Original Research

Knowledge and home treatment of measles infection by caregivers of children under five in a low-income urban community, Nigeria

Obioma Uchendu, Olusimbo Ige, Oluwapelumi Adeyera
African Journal of Primary Health Care & Family Medicine | Vol 11, No 1 | a1744 | DOI: https://doi.org/10.4102/phcfm.v11i1.1744 | © 2019 Obioma Uchendu, Olusimbo Ige, Oluwapelumi Adeyera | This work is licensed under CC Attribution 4.0
Submitted: 12 January 2018 | Published: 17 April 2019

About the author(s)

Obioma Uchendu, Department of Community Medicine, University College Hospital, Ibadan, Nigeria; and, Department of Community Medicine, University of Ibadan, Ibadan, Nigeria
Olusimbo Ige, Department of Community Medicine, University College Hospital, Ibadan, Nigeria
Oluwapelumi Adeyera, Department of Community Medicine, University of Ibadan, Ibadan, Nigeria


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Abstract

Background: Despite the availability of a safe and effective vaccine for over 50 years, measles remains a leading cause of death among young children in developing countries.

Aim: This study assessed the knowledge and home treatment of measles by caregivers of children under 5 years.

Setting: Abebi community, Ibadan, Oyo State, Nigeria.

Methods: A descriptive cross-sectional study of 509 caregivers of children aged 6 months to 5 years in a semi-urban community in Ibadan was conducted using a multi-stage sampling method. An interviewer administered structured questionnaire was used to collect information on socio-demographic characteristics, knowledge of aetiology, main symptoms and signs, and home treatment of measles. Chi-square test and logistic regression were used to explore associations at 5% level of significance.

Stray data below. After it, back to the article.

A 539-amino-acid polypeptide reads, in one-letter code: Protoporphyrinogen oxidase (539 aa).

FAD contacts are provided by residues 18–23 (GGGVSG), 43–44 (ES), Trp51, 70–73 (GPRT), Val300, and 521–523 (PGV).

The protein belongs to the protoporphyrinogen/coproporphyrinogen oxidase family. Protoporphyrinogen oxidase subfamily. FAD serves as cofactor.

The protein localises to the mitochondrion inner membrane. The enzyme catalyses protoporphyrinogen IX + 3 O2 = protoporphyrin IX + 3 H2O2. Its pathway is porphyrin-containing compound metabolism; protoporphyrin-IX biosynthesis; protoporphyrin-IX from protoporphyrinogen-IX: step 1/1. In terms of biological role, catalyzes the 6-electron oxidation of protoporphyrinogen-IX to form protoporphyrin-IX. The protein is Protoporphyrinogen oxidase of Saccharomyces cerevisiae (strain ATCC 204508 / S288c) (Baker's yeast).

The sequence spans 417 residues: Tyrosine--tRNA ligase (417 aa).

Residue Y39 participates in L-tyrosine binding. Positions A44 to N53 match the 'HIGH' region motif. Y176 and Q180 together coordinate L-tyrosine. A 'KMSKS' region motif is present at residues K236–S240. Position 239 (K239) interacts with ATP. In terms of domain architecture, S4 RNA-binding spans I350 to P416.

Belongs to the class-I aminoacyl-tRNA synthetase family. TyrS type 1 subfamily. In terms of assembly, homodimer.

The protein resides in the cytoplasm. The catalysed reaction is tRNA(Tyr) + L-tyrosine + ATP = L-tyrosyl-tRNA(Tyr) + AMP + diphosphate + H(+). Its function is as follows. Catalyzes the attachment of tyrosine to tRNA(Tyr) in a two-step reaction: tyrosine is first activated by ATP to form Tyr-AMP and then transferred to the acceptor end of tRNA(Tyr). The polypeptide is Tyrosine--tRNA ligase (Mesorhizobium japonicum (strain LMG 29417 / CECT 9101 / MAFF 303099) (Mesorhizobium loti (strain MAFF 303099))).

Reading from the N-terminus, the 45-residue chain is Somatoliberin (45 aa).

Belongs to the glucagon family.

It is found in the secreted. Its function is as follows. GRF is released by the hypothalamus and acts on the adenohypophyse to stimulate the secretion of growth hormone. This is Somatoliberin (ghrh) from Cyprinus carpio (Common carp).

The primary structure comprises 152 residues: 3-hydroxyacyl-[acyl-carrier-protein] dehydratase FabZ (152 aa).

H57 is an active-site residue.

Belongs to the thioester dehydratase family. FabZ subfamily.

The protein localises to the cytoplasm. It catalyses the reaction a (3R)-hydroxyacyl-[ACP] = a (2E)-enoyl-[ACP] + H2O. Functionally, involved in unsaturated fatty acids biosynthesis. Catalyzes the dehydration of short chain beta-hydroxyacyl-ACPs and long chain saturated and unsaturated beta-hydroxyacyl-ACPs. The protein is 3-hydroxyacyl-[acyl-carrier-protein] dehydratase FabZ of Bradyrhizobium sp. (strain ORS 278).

Results: Most of the caregivers were females (96.3%), married (86.1%) and were the biological parents of the children (90.9%). More than half had good knowledge of the cause (59.7%) and main symptoms and signs (52.8%) of measles. However, the composite knowledge was good in 57.6% of caregivers. Over half (54.4%) of the caregivers reported that their children ever had measles. Majority (91.3%) of caregivers whose children had measles gave home treatment, while 24 (8.7%) sought treatment from health facilities alone. There was a significant association between caregivers’ educational status, age, tribe and marital status and their knowledge of measles; however, tribe was the only significant predictor of knowledge after regression analysis. Caregivers from other tribes were 3.3 times more likely to have good knowledge of measles than Yoruba caregivers. Caregivers who were 35 years and older compared to those younger than 35 years (OR: 0.625; 95% CI: 0.425–0.921) and those who were not currently married compared to those married (OR: 0.455; 95% CI: 0.273–0.758) had lower odds of having good knowledge of measles, respectively.

Conclusion: Home treatment by caregivers of children with measles is high. Health education on the cause, prevention and treatment of measles should be provided for caregivers.


Keywords

measles; caregivers; home treatment; measles complication; under-5 children; knowledge of measles; measles immunisation; symptoms and signs of measles

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